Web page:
Examples in which we relate the syntactic—including symbol manipulation—and semantic—including meaningful use of symbols—aspects of algebra and examine algebra as generalized arithmetic.

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## You are looking at 1 - 8 of 8 items for

- Author or Editor: Bonnie P. Schappelle x

### Randolph A. Philipp and Bonnie P. Schappelle

### Ian Whitacre, Jessica Pierson Bishop, Randolph A. Philipp, Lisa L. Lamb and Bonnie P. Schappelle

A story problem about borrowing money may be represented with positive or negative numbers and thought about in different ways. Learn to identify and value these different perspectives.

## Informing Practice: Developing Symbol Sense for the Minus Sign

### research matters for teachers

### Lisa L. Lamb, Jessica Pierson Bishop, Randolph A. Philipp, Bonnie P. Schappelle, Ian Whitacre and Mindy Lewis

Research on how students make sense of and use the minus sign indicates that students struggle to understand the multiple meanings of this symbol. Teachers can support students in developing a robust understanding of each interpretation.

### Jessica Pierson Bishop, Lisa L. Lamb, Randolph A. Philipp, Ian Whitacre and Bonnie P. Schappelle

Reasoning about integers provides students with rich opportunities to look for and make use of structure.

### Jessica Pierson Bishop, Lisa L. C. Lamb, Randolph A. Philipp, Bonnie P. Schappelle and Ian Whitacre

Find zero minus four? Pascal argued it was impossible! Twenty-first-century students, given the right tools, can solve counterintuitive problems.

### Lisa L. Lamb, Jessica Pierson Bishop, Randolph A. Philipp, Ian Whitacre and Bonnie P. Schappelle

In a cross-sectional study, 160 students in Grades 2, 4, 7, and 11 were interviewed about their reasoning when solving integer addition and subtraction open-numbersentence problems. We applied our previously developed framework for 5 Ways of Reasoning (WoRs) to our data set to describe patterns within and across participant groups. Our analysis of the WoRs also led to the identification of 3 problem types: change-positive, all-negatives, and counterintuitive. We found that problem type influenced student performance and tended to evoke a different way of reasoning. We showed that those with more experience with negative numbers use WoRs more flexibly than those with less experience and that flexibility is correlated with accuracy. We provide 3 types of resources for educators: (a) WoRs and problem-types frameworks, (b) characterization of flexibility with integer addition and subtraction, and (c) development of a trajectory of learning about integers.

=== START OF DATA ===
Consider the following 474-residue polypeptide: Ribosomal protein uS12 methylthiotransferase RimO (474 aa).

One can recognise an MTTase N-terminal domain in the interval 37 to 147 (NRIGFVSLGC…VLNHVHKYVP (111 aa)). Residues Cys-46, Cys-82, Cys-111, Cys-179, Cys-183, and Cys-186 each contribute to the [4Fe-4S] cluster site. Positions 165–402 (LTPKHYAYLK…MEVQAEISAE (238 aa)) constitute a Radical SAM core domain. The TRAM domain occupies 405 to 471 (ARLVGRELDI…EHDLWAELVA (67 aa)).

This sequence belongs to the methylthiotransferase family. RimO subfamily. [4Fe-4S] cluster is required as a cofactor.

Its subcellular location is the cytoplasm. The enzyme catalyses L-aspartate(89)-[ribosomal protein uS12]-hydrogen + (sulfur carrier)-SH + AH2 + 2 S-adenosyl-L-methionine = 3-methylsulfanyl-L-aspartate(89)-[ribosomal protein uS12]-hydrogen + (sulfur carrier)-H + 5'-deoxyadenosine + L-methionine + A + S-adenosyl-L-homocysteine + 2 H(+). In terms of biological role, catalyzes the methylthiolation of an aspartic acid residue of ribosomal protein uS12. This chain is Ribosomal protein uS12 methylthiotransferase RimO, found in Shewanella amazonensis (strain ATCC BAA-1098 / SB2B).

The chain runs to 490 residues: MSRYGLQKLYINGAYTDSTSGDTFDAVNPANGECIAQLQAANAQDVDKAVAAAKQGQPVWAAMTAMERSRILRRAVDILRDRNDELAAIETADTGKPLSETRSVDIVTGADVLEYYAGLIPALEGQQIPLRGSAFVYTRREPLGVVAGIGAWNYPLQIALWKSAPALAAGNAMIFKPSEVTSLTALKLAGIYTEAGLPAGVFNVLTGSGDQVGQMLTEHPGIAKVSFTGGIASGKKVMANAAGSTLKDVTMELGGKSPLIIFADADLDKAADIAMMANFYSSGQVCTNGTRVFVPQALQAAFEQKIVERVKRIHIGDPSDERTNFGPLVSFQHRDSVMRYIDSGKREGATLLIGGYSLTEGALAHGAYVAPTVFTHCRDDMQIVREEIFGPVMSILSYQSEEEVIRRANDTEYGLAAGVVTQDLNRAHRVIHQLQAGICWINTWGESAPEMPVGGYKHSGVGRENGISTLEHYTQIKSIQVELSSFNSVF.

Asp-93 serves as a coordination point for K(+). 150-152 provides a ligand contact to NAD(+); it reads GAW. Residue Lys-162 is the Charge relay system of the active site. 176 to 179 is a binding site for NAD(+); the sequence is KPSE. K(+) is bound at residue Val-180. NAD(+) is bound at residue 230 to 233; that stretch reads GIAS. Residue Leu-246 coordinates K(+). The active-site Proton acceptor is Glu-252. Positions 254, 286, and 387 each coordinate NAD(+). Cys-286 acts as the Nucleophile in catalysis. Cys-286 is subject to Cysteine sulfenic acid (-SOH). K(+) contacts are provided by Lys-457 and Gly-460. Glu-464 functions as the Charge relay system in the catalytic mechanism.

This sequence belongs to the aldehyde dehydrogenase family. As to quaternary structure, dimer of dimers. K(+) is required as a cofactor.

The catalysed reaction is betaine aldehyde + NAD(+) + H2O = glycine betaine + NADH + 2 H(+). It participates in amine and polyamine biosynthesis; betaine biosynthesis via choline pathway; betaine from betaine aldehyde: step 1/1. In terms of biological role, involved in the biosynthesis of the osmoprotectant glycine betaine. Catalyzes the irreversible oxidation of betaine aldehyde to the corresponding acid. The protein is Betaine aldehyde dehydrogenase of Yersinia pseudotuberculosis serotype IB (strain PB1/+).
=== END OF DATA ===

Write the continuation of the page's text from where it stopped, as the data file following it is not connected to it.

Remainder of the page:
### Jessica Pierson Bishop, Lisa L. Lamb, Randolph A. Philipp, Ian Whitacre, Bonnie P. Schappelle and Melinda L. Lewis

We identify and document 3 cognitive obstacles, 3 cognitive affordances, and 1 type of integer understanding that can function as either an obstacle or affordance for learners while they extend their numeric domains from whole numbers to include negative integers. In particular, we highlight 2 key subsets of integer reasoning: understanding or knowledge that may, initially, interfere with one's learning integers (which we call cognitive obstacles) and understanding or knowledge that may afford progress in understanding and operating with integers (which we call cognitive affordances). We analyzed historical mathematical writings related to integers as well as clinical interviews with children ages 6-10 to identify critical, persistent cognitive obstacles and powerful ways of thinking that may help learners to overcome obstacles.

### Randolph A. Philipp, Rebecca Ambrose, Lisa L.C. Lamb, Judith T. Sowder, Bonnie P. Schappelle, Larry Sowder, Eva Thanheiser and Jennifer Chauvot

In this experimental study, prospective elementary school teachers enrolled in a mathematics course were randomly assigned to (a) concurrently learn about children's mathematical thinking by watching children on video or working directly with chil-dren, (b) concurrently visit elementary school classrooms of conveniently located or specially selected teachers, or (c) a control group. Those who studied children's mathematical thinking while learning mathematics developed more sophisticated beliefs about mathematics, teaching, and learning and improved their mathematical content knowledge more than those who did not. Furthermore, beliefs of those who observed in conveniently located classrooms underwent less change than the beliefs of those in the other groups, including those in the control group. Implications for assessing teachers' beliefs and for providing appropriate experiences for prospective teachers are discussed.